Bad language must be punished

It’s time to get tough on the jive-talking jargonistas and lecture-circuit logopaths who persist in ****ing up the Queen’s (or President’s) English.

Renditionable words and phrases listed below.


Cute the first time, but not any more

goodness: when used in techy contexts, as in ‘filled with API goodness’ or ‘pure XSLT goodness’

love: as in ‘we’re loving the new desktop’, or ‘that kitten meme is getting a whole lotta love down here in W1’, or ‘get a little API loveliness’

stuff: as in ‘cool stuff for your iPad’

-ista: as in Pythonista, Cameronista, standardista, jargonista (as used earlier in this post…)

play space, sand pit: as in ‘this is the project play space, this is the sand pit’

Down with the subculture

Any phrase like ‘down with my homies!’ or ‘epic fail!’, uttered by people who should know better: sometimes executives, sometimes after consuming stimulants, sometimes even with hand gestures. ‘Totes amazeballs’ is really bad.

Tough-talking Americanisms

barn storming

big ask: especially as an adjective, as in ‘That’s a big-ask programme for a young pianist!’

boil the ocean

chops: as in ‘Steve Jobs didn’t have the chops to stick it with NeXT’

deep pocketed

hella (Californian for ‘hell of a’): painful when used by non-Americans

spin up: as in ‘once we spin up the project’

tie the bow: as in ‘once Google tie the bow on desktop integration’

No idea what these mean, but I don’t like them

agile

bootstrapping

buckets: as in ‘vertical cost buckets’

burndown: as in ‘can someone give me a sprint burndown’

business logic

cadence (in an ‘agile’ project management context)

captured all the givens

convergence in terms of delivery

decisioning

ensemble of features

meme

skinnable

suite: as in ‘suite of applications’ or ‘suite of resources’

tech spikes

thought leaders

tick all our boxes

turnkey

user journeys

value: as in ‘we believe that Adobe is uniquely able to bring new value to the setting’

viral email

walled garden

wind: as in ‘there is a strong following wind behind the drive to open adoption’

workstreams

New ways to patronise

helpful: as in ‘that’s not a very helpful remark’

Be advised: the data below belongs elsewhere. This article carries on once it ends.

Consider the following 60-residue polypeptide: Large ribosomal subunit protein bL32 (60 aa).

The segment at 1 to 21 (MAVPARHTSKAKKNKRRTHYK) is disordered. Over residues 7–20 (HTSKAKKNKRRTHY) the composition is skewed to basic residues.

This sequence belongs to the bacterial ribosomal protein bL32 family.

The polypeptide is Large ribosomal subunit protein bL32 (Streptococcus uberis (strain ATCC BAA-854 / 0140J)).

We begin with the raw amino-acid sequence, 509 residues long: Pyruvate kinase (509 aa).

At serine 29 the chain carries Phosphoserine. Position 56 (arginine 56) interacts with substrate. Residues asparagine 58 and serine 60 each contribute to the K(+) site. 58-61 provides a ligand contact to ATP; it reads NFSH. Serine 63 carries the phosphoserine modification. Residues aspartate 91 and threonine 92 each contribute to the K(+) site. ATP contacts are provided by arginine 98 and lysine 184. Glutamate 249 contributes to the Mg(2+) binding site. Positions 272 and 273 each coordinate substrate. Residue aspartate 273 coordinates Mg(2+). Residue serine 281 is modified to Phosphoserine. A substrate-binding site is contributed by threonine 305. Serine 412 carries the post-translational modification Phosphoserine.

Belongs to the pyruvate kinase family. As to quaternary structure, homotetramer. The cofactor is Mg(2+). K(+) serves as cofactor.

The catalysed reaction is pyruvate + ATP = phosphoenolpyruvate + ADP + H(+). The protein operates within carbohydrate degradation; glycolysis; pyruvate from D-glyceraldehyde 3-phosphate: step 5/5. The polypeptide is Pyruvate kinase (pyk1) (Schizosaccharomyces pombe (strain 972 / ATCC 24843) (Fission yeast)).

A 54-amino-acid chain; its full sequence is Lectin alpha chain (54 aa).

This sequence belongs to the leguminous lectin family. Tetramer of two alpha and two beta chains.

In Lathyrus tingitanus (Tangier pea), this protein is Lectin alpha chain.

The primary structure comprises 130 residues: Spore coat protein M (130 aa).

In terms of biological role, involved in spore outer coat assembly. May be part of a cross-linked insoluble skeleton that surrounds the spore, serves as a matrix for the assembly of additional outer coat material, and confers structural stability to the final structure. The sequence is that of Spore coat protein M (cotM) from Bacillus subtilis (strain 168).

confusion and misunderstanding: as in ‘there’s been a great deal of confusion and misunderstanding about the party’s policy in Iraq’

‘That’s a very good question!’: as in ‘I’m not going to give you an answer.’

… and these are still bad

adjectives as nouns, even worse with an adverb: ‘We took everything good about the platform, and added a dollop of unbelievably great!’, ‘Your new app is just a whole lotta awesome!’

around: as in ‘issues around resourcing’ (i.e. problems with staff); a tertiary-educated alternative to the prosaic ‘about’ or ‘with’

conversation: as in ‘this is a conversation we need to have with the licence fee payer…’, or ‘The Role of Strategic Conversations with Stakeholders in the Formation of Corporate Social Responsibility Strategy’

issues: see around. (It’s pointless to whine when language morphs in ways we don’t like, but ‘issue’ did used to be useful, as in ‘a number of complex issues’. Now the word is just a posh or euphemistic replacement for ‘problem’, which is regarded as harsh, almost rude. Similarly, when I was growing up in Australia, the good word ‘got’ was declared non-U, or even taboo: we were taught to say ‘received a letter’ not ‘got a letter’. An English professor told me that in one school, a teacher took his class outside and made them dig a big hole, then they each wrote the word ‘got’ on a piece of paper and buried it.)

offering: as in ‘Channel 4’s VoD offering’ or ‘the Salesforce CMS offering’, for some reason much loved by IT managers

refresh: as in ‘business refresh’ (initiate a round of redundancies…) or ‘technology refresh’ (…then buy iPads for all the VPs)

relevant and interesting: as in ‘get the data on a map, then find ways to make it relevant and interesting’, aka get the cart before the horse

vertical and horizontal: as in ‘a horizontal slice across a vertical market’

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About Sam Dutton

I am a Developer Advocate for Google Chrome. I grew up in rural South Australia, went to university in Sydney, and have lived since 1986 in London, England. Twitter: @SW12
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